Radical Islam is often blamed for Middle Eastern instability but there is another reason for the problem: commodities, writes Amity Shlaes.
Behind the celebrations of the victorious past few days is the concern that establishing an Afghanistan controlled by the Northern Alliance does not do enough for the cause of democracy. The absence of democracy is, after all, one of the causes of instability in the Middle East.
Radical Islam is usually blamed for that instability - mullahs are theocrats, not democrats. But there is another, more obvious, fuel powering dictators and terrorists: oil. Without the existence of state-owned oil, Osama bin Laden's family would have found it harder to become rich and he could not fund al-Qaeda. Without state-owned oil the Iranian regime could not nurture radical Islam and oil sheikhs would have little power.
The trouble with oil is a simple one: it is a commodity. Such commodity wealth is different from other forms of wealth in a way that makes it politically destabilising. It is even possible to say that natural resources are the curse of the less developed world, retarding the rise of democracy and the pursuit of prosperity.
The idea of a commodity curse does not fit comfortably into market economics, which holds that any form of wealth gives a nation something to trade, yielding prosperity. Certainly that has been true in most democracies, where commodities such as oil are in private hands and private property is respected.
But things play out differently in places that do not yet have democracy or a culture of private property. There, what matters is that commodities lend themselves to monopoly. Whoever captures control of the oil field or the diamond mine in an otherwise poor nation also captures the nation.
The prize is so valuable that those who have won it will do just about anything to protect it. The commodity lords will form cartels, such as the Organisation of Petroleum Exporting Countries, in an effort to sustain its value. At home, they will nationalise their wealth. (It is telling that the country by country descriptions on Opec's website contains a category for all Opec members: national oil company.) They will oppress their subjects, denying them freedom, good schools, the chance to export - anything that enables them to develop competing wealth.
The commodity curse thesis does a lot to explain why so many Middle Easterners do not seem eager to hammer swords into ploughshares, or trade Kalashnikovs for Windows XP. Subjects of Saudi Arabia or the youth in Iran have little hope of collecting huge material rewards in their own lifetime. That is why some embrace Islam's paradise, Koran school and suicide hijacking.
In such hope-free zones, radical Islam has an added attraction: it offers followers and junior warlords a chance to be part of the next power grab. In other words, Mr bin Laden's game plan may well be, as many say, to topple the Saudi sheikhs and gain control of the biggest commodity prize of all, Saudi oil reserves.
But the commodity curse also works its evil in places without Islam, preventing democracy or hobbling its progress. In the Americas, oil-rich Venezuela is the prime example, where oil has sustained undemocratic or troubling regimes for many decades. State-controlled oil reserves have helped Hugo Chavez, the president, consolidate power and, perversely, made popular his remarkably retrograde philosophy: free markets, he says, are the road to hell.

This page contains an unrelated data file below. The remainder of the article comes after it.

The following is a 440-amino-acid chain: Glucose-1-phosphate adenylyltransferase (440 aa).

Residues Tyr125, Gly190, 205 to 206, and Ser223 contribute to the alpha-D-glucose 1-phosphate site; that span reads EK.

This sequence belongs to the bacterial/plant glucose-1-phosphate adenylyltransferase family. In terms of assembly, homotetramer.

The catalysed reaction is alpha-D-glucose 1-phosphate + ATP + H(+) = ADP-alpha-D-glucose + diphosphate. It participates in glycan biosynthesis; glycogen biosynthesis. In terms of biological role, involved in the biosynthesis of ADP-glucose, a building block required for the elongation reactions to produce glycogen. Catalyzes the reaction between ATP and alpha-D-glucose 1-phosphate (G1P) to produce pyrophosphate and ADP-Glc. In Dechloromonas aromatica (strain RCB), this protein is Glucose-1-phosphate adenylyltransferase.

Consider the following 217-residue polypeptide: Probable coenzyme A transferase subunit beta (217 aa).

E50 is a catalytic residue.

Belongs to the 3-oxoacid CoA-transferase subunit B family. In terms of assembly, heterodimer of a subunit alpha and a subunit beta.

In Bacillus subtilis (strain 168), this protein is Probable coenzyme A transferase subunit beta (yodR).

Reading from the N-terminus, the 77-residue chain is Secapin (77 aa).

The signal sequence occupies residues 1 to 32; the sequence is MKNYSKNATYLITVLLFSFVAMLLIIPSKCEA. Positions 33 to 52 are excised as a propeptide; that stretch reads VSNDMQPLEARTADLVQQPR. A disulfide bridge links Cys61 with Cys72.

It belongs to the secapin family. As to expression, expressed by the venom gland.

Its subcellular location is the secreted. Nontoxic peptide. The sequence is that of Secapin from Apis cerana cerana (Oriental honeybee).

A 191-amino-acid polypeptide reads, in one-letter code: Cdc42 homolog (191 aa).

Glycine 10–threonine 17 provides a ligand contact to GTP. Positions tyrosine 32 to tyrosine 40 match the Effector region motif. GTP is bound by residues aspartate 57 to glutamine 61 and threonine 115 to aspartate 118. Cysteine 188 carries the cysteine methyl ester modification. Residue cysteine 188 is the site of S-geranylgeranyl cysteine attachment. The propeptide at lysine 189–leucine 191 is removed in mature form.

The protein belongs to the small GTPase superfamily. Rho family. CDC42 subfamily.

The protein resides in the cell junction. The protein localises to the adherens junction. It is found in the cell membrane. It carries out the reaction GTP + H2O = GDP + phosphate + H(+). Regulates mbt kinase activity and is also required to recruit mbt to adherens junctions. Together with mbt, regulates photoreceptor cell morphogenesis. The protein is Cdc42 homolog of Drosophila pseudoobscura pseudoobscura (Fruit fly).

The commodity curse also works its damage where there is no oil. Thus the competition for Africa's mineral wealth has generated instability, as warlords fight for control of the trade in "blood diamonds".
Even agricultural commodities can have the same anti-democratic effect. In America's antebellum South, plantation owners enslaved humans in an attempt to hold on to their cotton and tobacco, smothering individual enterprise. As a foreign visitor, Alexis de Tocqueville noted: "On the right bank of the Ohio everything is activity, industry, labour is honoured. Pass to the left bank and the enterprising spirit is gone. There, work is not only painful; it is shameful."
One might even go so far as to argue that the absence of commodities is a blessing. Governments of countries that do not have an obvious hoard to sustain them have to hunt for other sources of revenue: they have to tax labour. They therefore are interested in creating a freer environment where individuals feel they have something to gain by developing other forms of capital - especially, nowadays, brain power. It is no accident that Israel, with not much more than Dead Sea salt to sell, has turned out to be the Middle East's only democracy and a technology exporter.
The commodity curse thesis has radical implications for our new war. It suggests that hunting down Mr bin Laden while sending the Northern Alliance to sweep towards Kandahar and massing troops at Kuwait's border is, in the long run, insufficient. It must also push its allies to implement democratic reform. A war against terror is not enough. There has to be a war for democracy.
This notion will be dismissed as ludicrous by defenders of the Saudi regime. But pro-democratic forces possess a new and powerful weapon. It is the fact that today all the world's citizens, even those who live impoverished on desert terrain, do have a kind of capital they can develop and sell: intellectual capital. If democracy can be established in their homelands, they have a shot at stable lives. Here the new middle class in India provides an example.
This idea will not be welcome to those who wish, naturally enough, that this war would now evaporate, as the Gulf war seemed to do. Still, it is important to ask: who are those who support Osama bin Laden, or Hugo Chavez? The west's best hope lies in proving to those people that commodities are not destiny.
© Copyright 2001 Financial Times
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